Oracle Will Shell Out $46M to Settle Kickbacks Lawsuit
The Associated Press reported Jan. 31 that Oracle has agreed to pay the U.S.
government $46 million to settle a lawsuit it inherited from Sun Microsystems
over alleged kickbacks to win government contracts.
The Department of Justice had charged that Sun, which Oracle bought in January 2010, and other IT companies paid kickbacks to New York-based systems integrator Accenture to recommend that federal agencies buy Sun products.
The lawsuit covered software contracts that spanned a period of eight years (from 1998 to 2006) and were worth hundreds of millions of dollars.
Six other companies, including Hewlett-Packard, have settled similar litigation. HP paid $55 million in its settlement.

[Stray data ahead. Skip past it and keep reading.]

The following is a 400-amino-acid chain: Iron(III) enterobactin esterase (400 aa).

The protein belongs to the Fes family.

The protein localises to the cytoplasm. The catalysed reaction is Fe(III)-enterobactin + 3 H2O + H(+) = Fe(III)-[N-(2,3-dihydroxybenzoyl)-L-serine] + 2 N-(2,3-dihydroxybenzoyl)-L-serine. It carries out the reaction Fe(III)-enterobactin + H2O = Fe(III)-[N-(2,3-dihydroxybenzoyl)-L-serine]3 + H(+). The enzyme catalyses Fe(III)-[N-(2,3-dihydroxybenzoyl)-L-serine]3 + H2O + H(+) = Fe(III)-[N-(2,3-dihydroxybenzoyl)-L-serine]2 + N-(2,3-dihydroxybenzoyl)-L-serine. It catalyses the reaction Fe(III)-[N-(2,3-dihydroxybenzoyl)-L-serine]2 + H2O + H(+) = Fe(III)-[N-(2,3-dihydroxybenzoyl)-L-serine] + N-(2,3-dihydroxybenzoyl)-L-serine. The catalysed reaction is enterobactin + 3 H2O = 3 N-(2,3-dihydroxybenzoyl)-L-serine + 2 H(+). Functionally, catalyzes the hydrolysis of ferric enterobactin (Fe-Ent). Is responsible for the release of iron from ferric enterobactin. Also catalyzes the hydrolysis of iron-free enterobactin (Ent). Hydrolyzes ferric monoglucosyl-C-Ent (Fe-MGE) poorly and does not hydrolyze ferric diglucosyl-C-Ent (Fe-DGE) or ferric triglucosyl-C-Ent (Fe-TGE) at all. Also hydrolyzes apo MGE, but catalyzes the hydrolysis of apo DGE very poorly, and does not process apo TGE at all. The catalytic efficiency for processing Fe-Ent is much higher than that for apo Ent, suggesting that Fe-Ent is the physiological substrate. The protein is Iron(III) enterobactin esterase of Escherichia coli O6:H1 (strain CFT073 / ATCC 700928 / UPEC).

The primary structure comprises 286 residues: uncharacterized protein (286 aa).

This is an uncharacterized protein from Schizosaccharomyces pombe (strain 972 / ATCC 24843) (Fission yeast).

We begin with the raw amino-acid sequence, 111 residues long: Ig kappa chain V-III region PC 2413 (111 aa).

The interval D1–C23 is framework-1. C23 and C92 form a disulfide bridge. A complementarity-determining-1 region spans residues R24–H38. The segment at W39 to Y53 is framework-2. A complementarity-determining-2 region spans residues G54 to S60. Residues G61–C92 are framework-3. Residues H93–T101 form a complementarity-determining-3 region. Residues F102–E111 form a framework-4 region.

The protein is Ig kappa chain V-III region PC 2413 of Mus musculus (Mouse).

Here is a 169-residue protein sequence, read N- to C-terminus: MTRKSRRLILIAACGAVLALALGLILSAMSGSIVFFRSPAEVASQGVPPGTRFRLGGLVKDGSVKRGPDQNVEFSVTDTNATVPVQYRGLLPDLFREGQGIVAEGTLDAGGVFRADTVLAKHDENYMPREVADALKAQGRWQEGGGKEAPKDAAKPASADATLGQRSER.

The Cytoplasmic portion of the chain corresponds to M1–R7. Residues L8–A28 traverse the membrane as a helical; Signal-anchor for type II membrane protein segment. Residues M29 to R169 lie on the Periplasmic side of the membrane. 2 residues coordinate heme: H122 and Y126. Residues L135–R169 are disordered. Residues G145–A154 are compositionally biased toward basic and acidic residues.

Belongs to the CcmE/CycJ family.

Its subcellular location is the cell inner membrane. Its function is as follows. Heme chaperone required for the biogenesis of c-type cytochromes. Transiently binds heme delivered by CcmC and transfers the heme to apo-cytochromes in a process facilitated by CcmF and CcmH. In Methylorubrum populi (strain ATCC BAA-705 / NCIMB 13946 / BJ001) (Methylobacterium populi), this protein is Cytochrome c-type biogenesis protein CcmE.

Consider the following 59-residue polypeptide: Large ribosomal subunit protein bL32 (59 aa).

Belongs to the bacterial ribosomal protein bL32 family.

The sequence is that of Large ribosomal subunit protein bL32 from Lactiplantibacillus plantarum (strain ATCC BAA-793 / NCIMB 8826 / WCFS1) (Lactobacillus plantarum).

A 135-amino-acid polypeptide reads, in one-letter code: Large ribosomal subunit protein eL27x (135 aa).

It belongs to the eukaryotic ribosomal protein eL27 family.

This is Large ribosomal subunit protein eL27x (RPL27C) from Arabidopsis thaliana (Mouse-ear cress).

The charges against Sun were originally raised in a lawsuit filed by two whistleblowers in 2006. The DOJ joined their case in 2007.
The allegations by whistleblowers Neil Roberts and Norman Rille led to a spate of lawsuits against a group of IT vendors. Many of the companies have settled the claims against them. In the HP case, for example, the company was accused of paying kickbacks in exchange for favorable recommendations in connection with government contracts, and not disclosing discounts to the General Services Administration that it was offering other customers.
As a result of the settlement, HP did not have to admit wrongdoing. Oracle also does not admit wrongdoing.
In May 2010, storage giant EMC paid $87.5 million to settle its lawsuit for overcharging government agencies and participating in a kickback scheme to influence the IT decisions of federal agencies.
Other IT companies that have settled similar lawsuits include IBM, PricewaterhouseCoopers and Computer Sciences.